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Phi Iota Alpha Celebrates 75 Years of Brotherhood
During the 1960s, the effects of World War II and the Vietnam War drastically reduced the enrollment of Latin American students into American universities.
The significant decline of potential members took a toll on Phi Iota Alpha, and by 1968 the Rensselaer chapter was the Latino fraternity’s last survivor.
In 1973 the last active secretary of Phi Iota Alpha graduated from Rensselaer. When he left, he took with him the fraternity’s official documents and Phi Iota Alpha closed its doors.
Ten years later, the Poly ran an article about the power and influence that Phi Iota Alpha held during its peak years. A group of Latin students became interested in the fraternity. After conducting further research, they decided to bring Phi Iota Alpha back to Rensselaer.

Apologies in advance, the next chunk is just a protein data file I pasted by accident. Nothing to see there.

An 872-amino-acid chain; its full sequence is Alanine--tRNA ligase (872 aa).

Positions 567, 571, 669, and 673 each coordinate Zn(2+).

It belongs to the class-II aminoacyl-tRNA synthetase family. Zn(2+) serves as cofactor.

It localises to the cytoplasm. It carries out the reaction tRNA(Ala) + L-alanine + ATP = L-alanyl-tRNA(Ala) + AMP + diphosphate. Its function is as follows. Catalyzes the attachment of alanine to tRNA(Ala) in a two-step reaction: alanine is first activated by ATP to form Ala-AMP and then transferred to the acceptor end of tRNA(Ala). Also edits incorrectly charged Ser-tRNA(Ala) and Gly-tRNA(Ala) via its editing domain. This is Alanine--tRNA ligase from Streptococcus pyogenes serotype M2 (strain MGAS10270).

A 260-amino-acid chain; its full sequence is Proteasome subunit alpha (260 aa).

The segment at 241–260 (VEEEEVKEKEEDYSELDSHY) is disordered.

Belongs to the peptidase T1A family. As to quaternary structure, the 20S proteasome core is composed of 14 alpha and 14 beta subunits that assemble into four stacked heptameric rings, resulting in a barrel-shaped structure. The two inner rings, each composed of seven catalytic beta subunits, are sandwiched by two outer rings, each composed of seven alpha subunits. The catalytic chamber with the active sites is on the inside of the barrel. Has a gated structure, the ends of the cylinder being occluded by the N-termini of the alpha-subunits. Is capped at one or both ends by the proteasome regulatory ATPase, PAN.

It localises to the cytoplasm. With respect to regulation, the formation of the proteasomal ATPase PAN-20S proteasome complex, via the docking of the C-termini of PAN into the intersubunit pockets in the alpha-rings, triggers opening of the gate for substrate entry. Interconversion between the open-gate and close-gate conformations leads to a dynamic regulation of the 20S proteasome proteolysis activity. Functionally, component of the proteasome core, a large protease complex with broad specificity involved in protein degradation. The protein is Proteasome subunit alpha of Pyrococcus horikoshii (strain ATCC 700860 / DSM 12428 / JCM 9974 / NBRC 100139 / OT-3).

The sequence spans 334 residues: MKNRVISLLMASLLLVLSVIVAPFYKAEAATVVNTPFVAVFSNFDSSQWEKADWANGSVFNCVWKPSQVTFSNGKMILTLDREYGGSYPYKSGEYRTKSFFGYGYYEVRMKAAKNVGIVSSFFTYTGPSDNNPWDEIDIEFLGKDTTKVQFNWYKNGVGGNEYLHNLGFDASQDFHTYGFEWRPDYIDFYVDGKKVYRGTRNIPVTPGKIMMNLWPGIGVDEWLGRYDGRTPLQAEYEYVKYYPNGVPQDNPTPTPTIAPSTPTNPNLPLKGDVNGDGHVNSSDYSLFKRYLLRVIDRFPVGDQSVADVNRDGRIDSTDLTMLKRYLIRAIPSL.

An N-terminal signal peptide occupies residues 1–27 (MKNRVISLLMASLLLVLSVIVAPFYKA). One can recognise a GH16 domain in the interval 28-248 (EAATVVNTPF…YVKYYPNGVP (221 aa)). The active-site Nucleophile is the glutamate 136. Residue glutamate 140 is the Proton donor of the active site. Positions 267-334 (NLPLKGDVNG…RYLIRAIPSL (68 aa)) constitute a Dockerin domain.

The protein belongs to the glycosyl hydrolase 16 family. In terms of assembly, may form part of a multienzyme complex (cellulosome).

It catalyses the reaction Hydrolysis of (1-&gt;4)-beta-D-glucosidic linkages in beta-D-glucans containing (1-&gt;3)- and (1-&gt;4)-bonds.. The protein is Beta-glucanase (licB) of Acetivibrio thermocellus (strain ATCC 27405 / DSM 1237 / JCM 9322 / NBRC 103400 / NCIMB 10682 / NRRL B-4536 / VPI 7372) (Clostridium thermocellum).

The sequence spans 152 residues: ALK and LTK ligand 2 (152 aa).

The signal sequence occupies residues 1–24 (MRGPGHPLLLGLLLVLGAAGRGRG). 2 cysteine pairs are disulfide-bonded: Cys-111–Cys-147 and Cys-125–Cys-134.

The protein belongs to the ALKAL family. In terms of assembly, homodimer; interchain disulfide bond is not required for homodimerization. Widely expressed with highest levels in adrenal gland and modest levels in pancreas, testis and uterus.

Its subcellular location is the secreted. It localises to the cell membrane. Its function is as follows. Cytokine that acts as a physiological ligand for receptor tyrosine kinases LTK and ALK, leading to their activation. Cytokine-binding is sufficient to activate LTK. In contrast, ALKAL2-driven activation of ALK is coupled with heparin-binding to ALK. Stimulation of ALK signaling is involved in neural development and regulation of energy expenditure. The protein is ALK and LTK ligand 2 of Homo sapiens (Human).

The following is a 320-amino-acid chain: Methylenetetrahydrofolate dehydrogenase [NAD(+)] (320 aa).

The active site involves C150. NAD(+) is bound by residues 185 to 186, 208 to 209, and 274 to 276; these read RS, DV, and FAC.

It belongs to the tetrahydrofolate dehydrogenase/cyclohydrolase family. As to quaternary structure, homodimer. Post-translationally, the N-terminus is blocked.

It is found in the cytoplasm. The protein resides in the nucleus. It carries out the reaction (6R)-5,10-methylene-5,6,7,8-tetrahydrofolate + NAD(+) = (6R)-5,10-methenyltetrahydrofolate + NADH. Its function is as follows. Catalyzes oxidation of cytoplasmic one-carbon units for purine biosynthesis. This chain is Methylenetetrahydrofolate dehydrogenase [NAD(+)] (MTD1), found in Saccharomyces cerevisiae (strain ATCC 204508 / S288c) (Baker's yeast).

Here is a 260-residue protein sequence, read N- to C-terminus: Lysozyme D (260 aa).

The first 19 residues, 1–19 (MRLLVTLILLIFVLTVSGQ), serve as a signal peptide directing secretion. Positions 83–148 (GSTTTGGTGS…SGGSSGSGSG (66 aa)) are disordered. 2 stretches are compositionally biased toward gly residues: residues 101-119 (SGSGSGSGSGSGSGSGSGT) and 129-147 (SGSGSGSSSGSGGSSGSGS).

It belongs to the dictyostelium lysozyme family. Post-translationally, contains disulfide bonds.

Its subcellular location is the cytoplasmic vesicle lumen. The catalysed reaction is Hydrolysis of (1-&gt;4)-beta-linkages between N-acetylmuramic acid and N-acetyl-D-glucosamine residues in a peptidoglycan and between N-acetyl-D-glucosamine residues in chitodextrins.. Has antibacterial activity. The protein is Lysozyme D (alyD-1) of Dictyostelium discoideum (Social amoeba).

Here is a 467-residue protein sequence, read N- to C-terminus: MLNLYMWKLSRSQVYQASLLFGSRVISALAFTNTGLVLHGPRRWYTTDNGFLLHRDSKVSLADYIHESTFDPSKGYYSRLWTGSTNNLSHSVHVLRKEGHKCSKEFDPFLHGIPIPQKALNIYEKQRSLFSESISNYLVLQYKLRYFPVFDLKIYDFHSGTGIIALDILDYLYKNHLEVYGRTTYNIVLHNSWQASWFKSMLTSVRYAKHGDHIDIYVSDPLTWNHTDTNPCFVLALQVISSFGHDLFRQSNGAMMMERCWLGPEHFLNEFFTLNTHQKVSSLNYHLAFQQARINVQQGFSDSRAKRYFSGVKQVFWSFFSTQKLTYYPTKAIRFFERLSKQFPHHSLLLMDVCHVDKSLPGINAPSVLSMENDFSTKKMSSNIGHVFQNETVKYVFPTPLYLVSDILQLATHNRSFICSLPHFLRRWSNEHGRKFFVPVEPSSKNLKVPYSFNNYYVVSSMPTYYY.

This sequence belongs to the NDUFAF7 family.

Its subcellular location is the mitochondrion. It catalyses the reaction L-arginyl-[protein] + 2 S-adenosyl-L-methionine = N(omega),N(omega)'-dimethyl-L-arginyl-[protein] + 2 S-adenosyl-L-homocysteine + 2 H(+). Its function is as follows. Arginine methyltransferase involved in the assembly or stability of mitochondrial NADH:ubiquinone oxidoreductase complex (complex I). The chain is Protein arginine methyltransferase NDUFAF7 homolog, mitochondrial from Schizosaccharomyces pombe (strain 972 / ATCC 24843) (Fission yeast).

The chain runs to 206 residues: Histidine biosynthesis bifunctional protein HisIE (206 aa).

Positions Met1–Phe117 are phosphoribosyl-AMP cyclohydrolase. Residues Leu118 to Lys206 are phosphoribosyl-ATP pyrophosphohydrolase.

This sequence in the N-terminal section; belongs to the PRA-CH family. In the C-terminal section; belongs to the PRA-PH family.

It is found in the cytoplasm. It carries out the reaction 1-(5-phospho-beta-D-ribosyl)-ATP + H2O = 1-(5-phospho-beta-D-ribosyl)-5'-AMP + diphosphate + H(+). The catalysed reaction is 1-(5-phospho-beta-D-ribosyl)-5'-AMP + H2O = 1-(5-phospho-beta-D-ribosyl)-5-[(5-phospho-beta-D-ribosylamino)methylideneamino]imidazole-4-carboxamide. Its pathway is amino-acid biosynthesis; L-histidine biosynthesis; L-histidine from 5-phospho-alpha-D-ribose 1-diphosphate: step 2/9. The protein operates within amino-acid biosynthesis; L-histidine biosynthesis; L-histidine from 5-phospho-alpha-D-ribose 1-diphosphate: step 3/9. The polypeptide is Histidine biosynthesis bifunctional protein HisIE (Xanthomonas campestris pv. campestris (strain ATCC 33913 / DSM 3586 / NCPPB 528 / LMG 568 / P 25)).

“I cannot tell you how disappointed we were when my friends and I discovered that there was a Latino fraternity at Rensselaer that closed its doors a decade before we arrived,” says William Feliciano ’87. “I am Puerto Rican, and I grew up in the South Bronx neighborhood of New York City. When I got to Rensselaer, I befriended some Latino classmates and we studied and socialized together. Given the influence of Greek life at RPI, we dreamed of starting a fraternity.”
“Our struggle to establish this fraternity and spread it to other campuses was rewarded by a closeness and formation of brotherly bonds that will last a lifetime,” recalls Feliciano, who says he is honored to be a Founding Father.
Phi Iota Alpha will celebrate 75 years at Rensselaer in October. For details, visit www.phiota.net.
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